This book by Kristina McMorris touched me in a way I didn’t expect. If you are a history buff, or if you care about human rights, you must read this heart-rending tale of two young lovers set against the fear, paranoia, and racism surrounding World War II in the United States. I am a history buff, but I learned many things I didn’t know. Bridge of Scarlett Leaves helped me to attain some knowledge and understanding of the Japanese.
Young violinist, Maddie Kern, had been accepted to audition for admission to Julliard. While her life seemed predictable, she realized that the deep friendship she had with Lane Moritomo, her brother, T.J.’s best friend, had become much more than mere friendship. In fact, they were in love. The problem: Lane is the westernized American-born son of Japanese immigrant parents who were in an arranged marriage. Maddie expected disapproval from both families, but when she and Lane learned that his parents had arranged a marriage for him, they eloped. Maddie and Lane woke up on the morning after their wedding to learn that Pearl Harbor had been bombed, and they quickly realized that Lane would be viewed as the enemy by friends and neighbors, while Maddie would be shunned by some as a traitor for marrying a “Jap”.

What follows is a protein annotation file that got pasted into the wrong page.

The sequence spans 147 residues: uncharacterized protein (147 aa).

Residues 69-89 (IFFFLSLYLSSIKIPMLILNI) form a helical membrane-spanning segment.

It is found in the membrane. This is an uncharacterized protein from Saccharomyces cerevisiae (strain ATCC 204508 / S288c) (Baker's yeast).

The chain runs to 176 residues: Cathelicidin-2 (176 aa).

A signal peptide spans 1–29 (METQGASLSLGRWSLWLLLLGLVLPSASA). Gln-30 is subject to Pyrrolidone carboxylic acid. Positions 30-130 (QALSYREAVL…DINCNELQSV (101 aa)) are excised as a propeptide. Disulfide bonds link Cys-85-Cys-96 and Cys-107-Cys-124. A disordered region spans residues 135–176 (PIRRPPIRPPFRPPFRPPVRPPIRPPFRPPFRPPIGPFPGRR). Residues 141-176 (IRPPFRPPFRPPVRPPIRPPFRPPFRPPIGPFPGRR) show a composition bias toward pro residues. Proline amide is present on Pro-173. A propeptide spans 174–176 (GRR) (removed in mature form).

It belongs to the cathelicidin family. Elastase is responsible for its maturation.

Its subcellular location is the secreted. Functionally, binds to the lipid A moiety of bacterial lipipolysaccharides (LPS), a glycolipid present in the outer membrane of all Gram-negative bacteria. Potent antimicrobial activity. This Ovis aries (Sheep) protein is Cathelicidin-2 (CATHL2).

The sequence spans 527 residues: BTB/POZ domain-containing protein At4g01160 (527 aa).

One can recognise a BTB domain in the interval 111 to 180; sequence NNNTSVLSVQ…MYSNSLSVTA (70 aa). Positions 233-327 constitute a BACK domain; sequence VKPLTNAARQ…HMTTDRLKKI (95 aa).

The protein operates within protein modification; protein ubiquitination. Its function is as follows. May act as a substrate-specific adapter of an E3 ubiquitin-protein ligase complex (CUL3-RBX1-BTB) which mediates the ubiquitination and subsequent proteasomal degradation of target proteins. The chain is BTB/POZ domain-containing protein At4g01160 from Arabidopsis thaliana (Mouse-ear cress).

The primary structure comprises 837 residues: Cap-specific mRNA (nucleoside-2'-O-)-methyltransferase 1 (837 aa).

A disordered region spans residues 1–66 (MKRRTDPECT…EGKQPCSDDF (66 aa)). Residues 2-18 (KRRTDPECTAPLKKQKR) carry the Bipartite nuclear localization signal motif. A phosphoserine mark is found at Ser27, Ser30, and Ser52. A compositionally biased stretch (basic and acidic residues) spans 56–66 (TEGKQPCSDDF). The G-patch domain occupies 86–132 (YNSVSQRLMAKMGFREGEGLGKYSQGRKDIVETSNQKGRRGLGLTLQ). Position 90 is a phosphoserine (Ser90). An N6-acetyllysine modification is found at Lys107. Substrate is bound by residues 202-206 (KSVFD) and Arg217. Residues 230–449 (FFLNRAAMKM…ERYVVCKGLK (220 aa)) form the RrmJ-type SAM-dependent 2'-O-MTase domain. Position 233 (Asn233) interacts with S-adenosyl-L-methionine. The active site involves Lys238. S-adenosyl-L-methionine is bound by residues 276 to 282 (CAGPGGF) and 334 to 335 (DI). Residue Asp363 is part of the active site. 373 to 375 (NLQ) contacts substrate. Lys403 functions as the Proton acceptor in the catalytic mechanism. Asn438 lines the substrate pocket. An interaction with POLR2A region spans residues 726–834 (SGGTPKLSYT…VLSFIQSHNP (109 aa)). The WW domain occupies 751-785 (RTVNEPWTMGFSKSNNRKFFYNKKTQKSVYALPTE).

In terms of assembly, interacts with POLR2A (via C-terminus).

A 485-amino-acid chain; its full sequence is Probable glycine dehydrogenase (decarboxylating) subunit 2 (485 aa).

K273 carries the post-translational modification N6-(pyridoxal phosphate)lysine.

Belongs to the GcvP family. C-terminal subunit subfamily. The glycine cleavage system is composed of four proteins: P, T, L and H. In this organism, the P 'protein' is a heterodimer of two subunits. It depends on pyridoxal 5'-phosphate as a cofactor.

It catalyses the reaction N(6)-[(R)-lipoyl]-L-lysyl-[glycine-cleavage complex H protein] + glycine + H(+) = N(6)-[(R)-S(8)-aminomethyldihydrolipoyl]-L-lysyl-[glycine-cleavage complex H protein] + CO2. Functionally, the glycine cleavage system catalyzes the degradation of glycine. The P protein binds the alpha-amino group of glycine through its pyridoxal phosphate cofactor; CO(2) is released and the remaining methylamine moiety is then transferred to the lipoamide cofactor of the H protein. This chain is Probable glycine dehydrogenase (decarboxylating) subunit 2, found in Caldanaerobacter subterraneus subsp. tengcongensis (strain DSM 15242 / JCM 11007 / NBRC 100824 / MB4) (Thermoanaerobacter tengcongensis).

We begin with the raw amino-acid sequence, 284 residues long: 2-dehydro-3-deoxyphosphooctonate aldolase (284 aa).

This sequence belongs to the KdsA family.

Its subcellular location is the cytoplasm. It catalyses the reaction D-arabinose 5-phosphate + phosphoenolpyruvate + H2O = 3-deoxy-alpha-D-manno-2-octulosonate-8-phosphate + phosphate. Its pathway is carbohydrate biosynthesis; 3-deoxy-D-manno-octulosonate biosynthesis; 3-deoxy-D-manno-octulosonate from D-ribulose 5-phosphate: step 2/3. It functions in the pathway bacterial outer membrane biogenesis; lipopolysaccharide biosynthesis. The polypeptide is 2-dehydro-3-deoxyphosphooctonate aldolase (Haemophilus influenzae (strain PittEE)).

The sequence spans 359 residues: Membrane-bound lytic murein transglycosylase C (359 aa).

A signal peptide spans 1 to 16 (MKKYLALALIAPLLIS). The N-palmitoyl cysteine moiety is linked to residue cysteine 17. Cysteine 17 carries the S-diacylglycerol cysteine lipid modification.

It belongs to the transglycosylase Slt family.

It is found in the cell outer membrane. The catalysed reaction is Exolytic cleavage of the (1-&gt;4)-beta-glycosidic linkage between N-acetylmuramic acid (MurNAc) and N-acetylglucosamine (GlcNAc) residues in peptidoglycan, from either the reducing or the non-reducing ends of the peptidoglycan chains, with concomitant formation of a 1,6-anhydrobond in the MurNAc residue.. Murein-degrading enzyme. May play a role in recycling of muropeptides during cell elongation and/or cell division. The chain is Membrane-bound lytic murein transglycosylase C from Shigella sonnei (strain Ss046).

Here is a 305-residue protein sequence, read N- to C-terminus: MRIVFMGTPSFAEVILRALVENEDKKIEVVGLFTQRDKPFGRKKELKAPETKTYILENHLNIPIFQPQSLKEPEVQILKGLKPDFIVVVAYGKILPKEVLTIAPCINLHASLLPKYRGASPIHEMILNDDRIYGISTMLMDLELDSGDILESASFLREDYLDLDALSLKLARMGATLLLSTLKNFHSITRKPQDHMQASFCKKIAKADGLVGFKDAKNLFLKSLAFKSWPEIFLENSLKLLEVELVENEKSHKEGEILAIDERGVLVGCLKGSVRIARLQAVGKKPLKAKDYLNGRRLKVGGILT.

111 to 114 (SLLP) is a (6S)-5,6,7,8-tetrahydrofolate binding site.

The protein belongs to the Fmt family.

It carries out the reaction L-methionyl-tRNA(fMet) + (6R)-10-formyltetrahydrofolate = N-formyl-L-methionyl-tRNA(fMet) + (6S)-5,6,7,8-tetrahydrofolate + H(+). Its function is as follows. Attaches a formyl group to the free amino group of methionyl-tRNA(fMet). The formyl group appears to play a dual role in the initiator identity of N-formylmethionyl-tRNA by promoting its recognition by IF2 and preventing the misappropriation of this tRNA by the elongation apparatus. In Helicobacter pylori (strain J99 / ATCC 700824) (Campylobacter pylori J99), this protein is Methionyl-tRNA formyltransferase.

Bit by bit, McMorris draws the reader into this beautiful, graceful, yet painful and shameful story. One of the things that touched me most was learning that Japanese orphans who had been adopted by Caucasian-American families, were taken from those parents and placed in orphanages at the camps. The psychological toll on those children who had then lost parents twice, must have made for some very damaged, resentful, and angry young adults (my opinion). Maddie, like many real-life Caucasian citizens who couldn’t bear to be separated from their loved ones, gave up her plans for Julliard, and volunteered to go into the camps, too.
Based on a compilation of true events from couples and families who were interned at war relocation camps in the western U.S., Bridge of Scarlet Leaves was well-researched, and beautifully written with characters who seemed to step off the page It is a haunting story with well-developed characters who will stay with you long after you have finished reading. Whether you are a history buff or a romanticist, you will enjoy this story. This review was written long before Grumpy came to life, so there is no grumpiness here.